Recruitment In The Wake of The Global Pandemic

Posted on 29th April 2020 | Thought Leadership

Sherrington is an executive search firm recruiting senior management and board level positions for clients across multiple sectors, as well as delivering executive coaching and talent consultancy.

There are generally speaking three main reasons that organisations recruit; Expansion, Restructuring or Replacement. In the crash of 2008, I was running the commercial arm of a leading UK sales recruitment business and the first thing to happen immediately after the crash was that virtually all ‘expansion vacancies’ dried up - almost overnight. Then as the crisis deepened this was followed by (but to a lesser extent) a long and lingering decline in ‘replacement vacancies’ - in other words, those organisations who lost members of staff in certain roles were deciding not to replace them. But then as businesses started to adapt and create new structures for the new environment, the ‘restructuring vacancies’ began to emerge, which is really what kept our recruitment business afloat during the recession that followed.

It’s not surprising then that we’re seeing a similar pattern following the lockdown caused by the Covid-19 pandemic, although in some ways it feels like the process is happening much quicker. Our business is executive search and the week before the UK lockdown kicked-in we began to see clients announcing wholesale recruitment freezes for all but essential positions, followed by ‘in-progress’ assignments being placed on-hold until further notice. The difference between the crash of ‘08 and the Covid-pandemic however, is that the unlike ‘08 where the banking systems were fundamentally broken, the financial systems of today are still functioning despite the global economy effectively being ‘on-hold’. Whilst there is no doubt the ramifications of Covid-19 are immense and will be felt for many years, this fact does give hope for a swifter recovery in many sectors providing businesses can adapt.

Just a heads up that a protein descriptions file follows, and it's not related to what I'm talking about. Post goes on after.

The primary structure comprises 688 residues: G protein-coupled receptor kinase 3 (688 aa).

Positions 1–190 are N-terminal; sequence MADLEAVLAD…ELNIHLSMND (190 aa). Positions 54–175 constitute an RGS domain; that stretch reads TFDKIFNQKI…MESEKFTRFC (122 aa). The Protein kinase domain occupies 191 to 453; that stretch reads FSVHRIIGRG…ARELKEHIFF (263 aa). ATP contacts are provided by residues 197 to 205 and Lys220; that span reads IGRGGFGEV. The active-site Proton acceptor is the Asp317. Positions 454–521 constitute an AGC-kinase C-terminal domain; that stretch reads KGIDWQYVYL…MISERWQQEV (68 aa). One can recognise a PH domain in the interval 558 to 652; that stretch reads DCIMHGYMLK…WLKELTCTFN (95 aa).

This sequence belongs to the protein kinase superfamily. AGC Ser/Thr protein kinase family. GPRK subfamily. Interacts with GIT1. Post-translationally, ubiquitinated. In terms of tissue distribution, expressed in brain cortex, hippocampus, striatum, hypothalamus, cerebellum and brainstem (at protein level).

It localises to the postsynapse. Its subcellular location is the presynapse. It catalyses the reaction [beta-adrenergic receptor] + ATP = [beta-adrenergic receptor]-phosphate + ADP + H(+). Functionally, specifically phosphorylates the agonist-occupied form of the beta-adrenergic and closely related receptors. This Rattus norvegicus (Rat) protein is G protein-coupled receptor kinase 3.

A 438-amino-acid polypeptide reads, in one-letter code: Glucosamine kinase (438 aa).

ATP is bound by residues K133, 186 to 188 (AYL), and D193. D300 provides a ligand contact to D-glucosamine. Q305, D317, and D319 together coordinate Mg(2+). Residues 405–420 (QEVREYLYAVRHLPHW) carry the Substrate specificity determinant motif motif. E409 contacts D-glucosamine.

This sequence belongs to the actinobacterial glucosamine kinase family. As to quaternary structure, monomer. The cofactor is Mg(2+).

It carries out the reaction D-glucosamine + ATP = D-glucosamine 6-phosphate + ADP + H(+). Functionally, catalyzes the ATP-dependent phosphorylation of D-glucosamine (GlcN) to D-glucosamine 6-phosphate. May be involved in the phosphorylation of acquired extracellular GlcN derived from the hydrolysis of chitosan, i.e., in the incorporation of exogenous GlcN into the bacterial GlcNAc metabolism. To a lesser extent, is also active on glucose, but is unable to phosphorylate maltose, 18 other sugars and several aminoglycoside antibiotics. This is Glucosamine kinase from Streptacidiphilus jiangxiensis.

Given the significant impact the lockdown restrictions have had on so many businesses and the possibility of a lingering virus, it would be naive to think that recruitment will simply pick up where we left off once the lockdown is lifted, but we are already now seeing the emergence of ‘restructuring vacancies’ in the planning stages, which itself feels much quicker than in 2008.

We’re also beginning to see several organisations electing to hire candidates for key positions having only conducted ‘virtual interviews’, rather than ‘in the flesh’, something that was unheard of before the lockdown but is a great example of corporate agility enabling business to continue. For recruiters supporting clients with this scenario, in an ever-competitive sector, their ability to help their clients navigate through the changing landscape will be what separates winners and losers.

Organisations always need great leaders which is why the executive end of the recruitment market has historically been very resilient during periods of economic uncertainty. The broader recruitment sector will play a key role in rebuilding the economy as we emerge from lockdown which is why I’m cautiously optimistic about the future, but recognise the need to adapt will be greater than in any time the industry has ever experienced and only those recruiters who can do so quickly and sustainably will survive.

As Chair of the Institute of Directors in Cheshire, I’m talking to many businesses in a variety of sectors on a daily basis and recognise that the challenges are unique to each organisation, but where there is inevitable anguish in the short term, there are already opportunities emerging for forward-thinking businesses who have been able to quickly transition from firefighting and disaster management into future planning and strategic thinking.

The inevitable increase of home-working post-Covid is something that has been discussed a lot. The possibility of a large-scale shift from ‘place-based’ working to home-working for certain professions could have real consequences for employers – why confine yourself to a local talent pool if the candidate could work from home? If the proximity to the employer is no longer a factor in choosing a job, how do businesses then compete for talent on a national or even international level when they’ve only ever previously had to consider their local competitors? These are questions some businesses are already thinking about and whilst the current picture is turbulent, as we begin to settle into a new norm over the coming months, entrepreneurial players will inevitably be shaping their talent plans to support their growth ambitions accordingly. 


Rob McKay, Managing Director - Sherrington Associates

The greatest glory in living lies not in never falling, but in rising every time we fall.

Nelson Mandela

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